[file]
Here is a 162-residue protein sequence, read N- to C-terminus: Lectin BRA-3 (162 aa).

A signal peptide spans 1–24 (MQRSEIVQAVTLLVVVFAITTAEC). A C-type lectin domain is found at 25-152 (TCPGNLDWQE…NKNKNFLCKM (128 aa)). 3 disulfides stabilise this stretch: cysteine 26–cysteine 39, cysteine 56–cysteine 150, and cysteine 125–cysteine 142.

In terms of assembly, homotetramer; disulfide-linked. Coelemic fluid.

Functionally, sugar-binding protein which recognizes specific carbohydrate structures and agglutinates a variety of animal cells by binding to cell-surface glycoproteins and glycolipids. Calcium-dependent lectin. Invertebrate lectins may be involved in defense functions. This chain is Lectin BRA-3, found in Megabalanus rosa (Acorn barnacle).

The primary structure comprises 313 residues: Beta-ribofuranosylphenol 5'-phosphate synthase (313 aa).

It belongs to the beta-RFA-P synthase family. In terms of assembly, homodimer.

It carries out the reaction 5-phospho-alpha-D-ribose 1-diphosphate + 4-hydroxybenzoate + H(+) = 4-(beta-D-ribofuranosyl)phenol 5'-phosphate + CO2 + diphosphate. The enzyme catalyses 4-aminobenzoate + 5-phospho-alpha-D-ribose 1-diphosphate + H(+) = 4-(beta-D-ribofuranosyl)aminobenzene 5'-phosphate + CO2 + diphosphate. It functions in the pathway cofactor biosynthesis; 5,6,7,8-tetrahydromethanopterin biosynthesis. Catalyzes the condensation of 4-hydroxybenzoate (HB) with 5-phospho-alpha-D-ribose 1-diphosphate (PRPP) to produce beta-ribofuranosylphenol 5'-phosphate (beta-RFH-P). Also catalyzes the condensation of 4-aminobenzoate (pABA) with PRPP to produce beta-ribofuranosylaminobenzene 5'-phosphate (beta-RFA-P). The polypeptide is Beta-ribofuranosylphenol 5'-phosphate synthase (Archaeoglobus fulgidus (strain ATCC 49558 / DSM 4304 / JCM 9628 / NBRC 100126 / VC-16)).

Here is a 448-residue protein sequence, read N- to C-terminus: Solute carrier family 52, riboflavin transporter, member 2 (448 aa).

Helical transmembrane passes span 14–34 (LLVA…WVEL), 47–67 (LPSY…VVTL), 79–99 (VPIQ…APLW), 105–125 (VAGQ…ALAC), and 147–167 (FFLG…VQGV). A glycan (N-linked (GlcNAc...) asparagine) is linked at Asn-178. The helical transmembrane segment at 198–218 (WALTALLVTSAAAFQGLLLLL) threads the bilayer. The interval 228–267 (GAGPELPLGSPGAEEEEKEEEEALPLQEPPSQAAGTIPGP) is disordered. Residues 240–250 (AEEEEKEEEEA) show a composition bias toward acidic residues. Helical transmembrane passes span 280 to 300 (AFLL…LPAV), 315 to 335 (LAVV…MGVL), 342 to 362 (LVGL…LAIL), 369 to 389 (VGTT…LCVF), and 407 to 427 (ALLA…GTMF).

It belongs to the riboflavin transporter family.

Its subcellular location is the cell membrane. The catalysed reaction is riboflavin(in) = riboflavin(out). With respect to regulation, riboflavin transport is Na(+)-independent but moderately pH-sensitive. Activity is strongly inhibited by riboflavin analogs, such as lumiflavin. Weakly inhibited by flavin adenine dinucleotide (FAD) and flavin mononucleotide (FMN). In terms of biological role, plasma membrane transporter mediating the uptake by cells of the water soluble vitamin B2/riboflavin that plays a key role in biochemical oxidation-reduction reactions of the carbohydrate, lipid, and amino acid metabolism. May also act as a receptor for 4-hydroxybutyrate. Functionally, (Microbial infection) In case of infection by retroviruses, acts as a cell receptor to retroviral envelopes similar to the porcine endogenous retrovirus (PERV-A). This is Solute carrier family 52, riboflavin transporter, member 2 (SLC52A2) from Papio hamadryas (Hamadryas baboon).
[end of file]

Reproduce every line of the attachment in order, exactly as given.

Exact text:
Here is a 162-residue protein sequence, read N- to C-terminus: Lectin BRA-3 (162 aa).

A signal peptide spans 1–24 (MQRSEIVQAVTLLVVVFAITTAEC). A C-type lectin domain is found at 25-152 (TCPGNLDWQE…NKNKNFLCKM (128 aa)). 3 disulfides stabilise this stretch: cysteine 26–cysteine 39, cysteine 56–cysteine 150, and cysteine 125–cysteine 142.

In terms of assembly, homotetramer; disulfide-linked. Coelemic fluid.

Functionally, sugar-binding protein which recognizes specific carbohydrate structures and agglutinates a variety of animal cells by binding to cell-surface glycoproteins and glycolipids. Calcium-dependent lectin. Invertebrate lectins may be involved in defense functions. This chain is Lectin BRA-3, found in Megabalanus rosa (Acorn barnacle).

The primary structure comprises 313 residues: Beta-ribofuranosylphenol 5'-phosphate synthase (313 aa).

It belongs to the beta-RFA-P synthase family. In terms of assembly, homodimer.

It carries out the reaction 5-phospho-alpha-D-ribose 1-diphosphate + 4-hydroxybenzoate + H(+) = 4-(beta-D-ribofuranosyl)phenol 5'-phosphate + CO2 + diphosphate. The enzyme catalyses 4-aminobenzoate + 5-phospho-alpha-D-ribose 1-diphosphate + H(+) = 4-(beta-D-ribofuranosyl)aminobenzene 5'-phosphate + CO2 + diphosphate. It functions in the pathway cofactor biosynthesis; 5,6,7,8-tetrahydromethanopterin biosynthesis. Catalyzes the condensation of 4-hydroxybenzoate (HB) with 5-phospho-alpha-D-ribose 1-diphosphate (PRPP) to produce beta-ribofuranosylphenol 5'-phosphate (beta-RFH-P). Also catalyzes the condensation of 4-aminobenzoate (pABA) with PRPP to produce beta-ribofuranosylaminobenzene 5'-phosphate (beta-RFA-P). The polypeptide is Beta-ribofuranosylphenol 5'-phosphate synthase (Archaeoglobus fulgidus (strain ATCC 49558 / DSM 4304 / JCM 9628 / NBRC 100126 / VC-16)).

Here is a 448-residue protein sequence, read N- to C-terminus: Solute carrier family 52, riboflavin transporter, member 2 (448 aa).

Helical transmembrane passes span 14–34 (LLVA…WVEL), 47–67 (LPSY…VVTL), 79–99 (VPIQ…APLW), 105–125 (VAGQ…ALAC), and 147–167 (FFLG…VQGV). A glycan (N-linked (GlcNAc...) asparagine) is linked at Asn-178. The helical transmembrane segment at 198–218 (WALTALLVTSAAAFQGLLLLL) threads the bilayer. The interval 228–267 (GAGPELPLGSPGAEEEEKEEEEALPLQEPPSQAAGTIPGP) is disordered. Residues 240–250 (AEEEEKEEEEA) show a composition bias toward acidic residues. Helical transmembrane passes span 280 to 300 (AFLL…LPAV), 315 to 335 (LAVV…MGVL), 342 to 362 (LVGL…LAIL), 369 to 389 (VGTT…LCVF), and 407 to 427 (ALLA…GTMF).

It belongs to the riboflavin transporter family.

Its subcellular location is the cell membrane. The catalysed reaction is riboflavin(in) = riboflavin(out). With respect to regulation, riboflavin transport is Na(+)-independent but moderately pH-sensitive. Activity is strongly inhibited by riboflavin analogs, such as lumiflavin. Weakly inhibited by flavin adenine dinucleotide (FAD) and flavin mononucleotide (FMN). In terms of biological role, plasma membrane transporter mediating the uptake by cells of the water soluble vitamin B2/riboflavin that plays a key role in biochemical oxidation-reduction reactions of the carbohydrate, lipid, and amino acid metabolism. May also act as a receptor for 4-hydroxybutyrate. Functionally, (Microbial infection) In case of infection by retroviruses, acts as a cell receptor to retroviral envelopes similar to the porcine endogenous retrovirus (PERV-A). This is Solute carrier family 52, riboflavin transporter, member 2 (SLC52A2) from Papio hamadryas (Hamadryas baboon).